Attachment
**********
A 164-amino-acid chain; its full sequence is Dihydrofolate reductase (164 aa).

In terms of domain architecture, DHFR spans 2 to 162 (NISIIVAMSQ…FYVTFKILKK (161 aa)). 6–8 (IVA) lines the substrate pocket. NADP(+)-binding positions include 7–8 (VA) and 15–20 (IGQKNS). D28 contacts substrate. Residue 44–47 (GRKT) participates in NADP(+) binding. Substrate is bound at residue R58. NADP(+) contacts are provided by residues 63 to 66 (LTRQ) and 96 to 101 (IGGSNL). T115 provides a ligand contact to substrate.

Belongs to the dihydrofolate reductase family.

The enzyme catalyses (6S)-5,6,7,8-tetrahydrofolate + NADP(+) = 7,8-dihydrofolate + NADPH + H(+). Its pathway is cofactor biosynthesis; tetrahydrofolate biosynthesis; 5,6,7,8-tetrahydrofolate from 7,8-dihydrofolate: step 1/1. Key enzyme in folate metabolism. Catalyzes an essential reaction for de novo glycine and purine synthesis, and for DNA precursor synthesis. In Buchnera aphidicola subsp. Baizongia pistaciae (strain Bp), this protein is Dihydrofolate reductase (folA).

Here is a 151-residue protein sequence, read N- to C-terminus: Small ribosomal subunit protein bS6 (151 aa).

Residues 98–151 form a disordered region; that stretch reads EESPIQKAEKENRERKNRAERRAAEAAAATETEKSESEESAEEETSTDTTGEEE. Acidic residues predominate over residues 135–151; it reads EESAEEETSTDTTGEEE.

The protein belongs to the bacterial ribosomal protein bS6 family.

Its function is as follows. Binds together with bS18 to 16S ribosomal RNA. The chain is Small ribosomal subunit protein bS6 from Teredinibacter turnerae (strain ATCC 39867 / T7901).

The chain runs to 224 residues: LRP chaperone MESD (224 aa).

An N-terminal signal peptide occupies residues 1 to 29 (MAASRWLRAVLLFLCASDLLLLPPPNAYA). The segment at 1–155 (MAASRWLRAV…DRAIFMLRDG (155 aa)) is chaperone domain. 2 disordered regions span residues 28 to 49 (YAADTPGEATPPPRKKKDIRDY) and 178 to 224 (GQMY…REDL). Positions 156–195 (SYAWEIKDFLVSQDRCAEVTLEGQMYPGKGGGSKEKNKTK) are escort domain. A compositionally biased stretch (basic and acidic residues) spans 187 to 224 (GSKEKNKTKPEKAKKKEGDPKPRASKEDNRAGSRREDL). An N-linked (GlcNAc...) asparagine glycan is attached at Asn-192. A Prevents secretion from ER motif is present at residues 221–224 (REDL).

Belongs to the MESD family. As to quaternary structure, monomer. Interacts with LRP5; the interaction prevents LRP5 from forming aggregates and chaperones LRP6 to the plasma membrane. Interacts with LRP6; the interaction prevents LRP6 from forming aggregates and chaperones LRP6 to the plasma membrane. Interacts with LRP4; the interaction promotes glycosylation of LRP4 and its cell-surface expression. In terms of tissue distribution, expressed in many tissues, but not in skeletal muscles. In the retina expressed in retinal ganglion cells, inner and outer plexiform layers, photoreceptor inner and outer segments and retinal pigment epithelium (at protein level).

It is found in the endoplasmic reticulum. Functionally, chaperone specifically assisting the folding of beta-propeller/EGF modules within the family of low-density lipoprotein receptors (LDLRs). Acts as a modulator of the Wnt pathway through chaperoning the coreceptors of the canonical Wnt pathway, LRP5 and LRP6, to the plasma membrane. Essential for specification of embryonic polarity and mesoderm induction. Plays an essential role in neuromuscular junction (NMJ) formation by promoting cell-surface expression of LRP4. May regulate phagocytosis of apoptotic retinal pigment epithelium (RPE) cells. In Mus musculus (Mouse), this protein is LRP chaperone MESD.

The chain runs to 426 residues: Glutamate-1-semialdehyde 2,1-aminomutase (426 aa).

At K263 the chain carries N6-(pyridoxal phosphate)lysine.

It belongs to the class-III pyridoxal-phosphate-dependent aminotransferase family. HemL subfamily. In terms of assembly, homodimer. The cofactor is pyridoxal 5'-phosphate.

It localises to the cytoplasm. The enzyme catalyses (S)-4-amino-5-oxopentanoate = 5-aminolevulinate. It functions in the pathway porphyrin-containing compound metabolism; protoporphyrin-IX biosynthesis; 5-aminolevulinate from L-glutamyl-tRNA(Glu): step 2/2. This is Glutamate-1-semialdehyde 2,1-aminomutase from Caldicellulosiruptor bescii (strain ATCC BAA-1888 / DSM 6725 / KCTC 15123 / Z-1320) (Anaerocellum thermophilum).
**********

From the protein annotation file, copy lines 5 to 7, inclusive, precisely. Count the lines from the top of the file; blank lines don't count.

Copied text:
Here is a 151-residue protein sequence, read N- to C-terminus: Small ribosomal subunit protein bS6 (151 aa).

Residues 98–151 form a disordered region; that stretch reads EESPIQKAEKENRERKNRAERRAAEAAAATETEKSESEESAEEETSTDTTGEEE. Acidic residues predominate over residues 135–151; it reads EESAEEETSTDTTGEEE.

The protein belongs to the bacterial ribosomal protein bS6 family.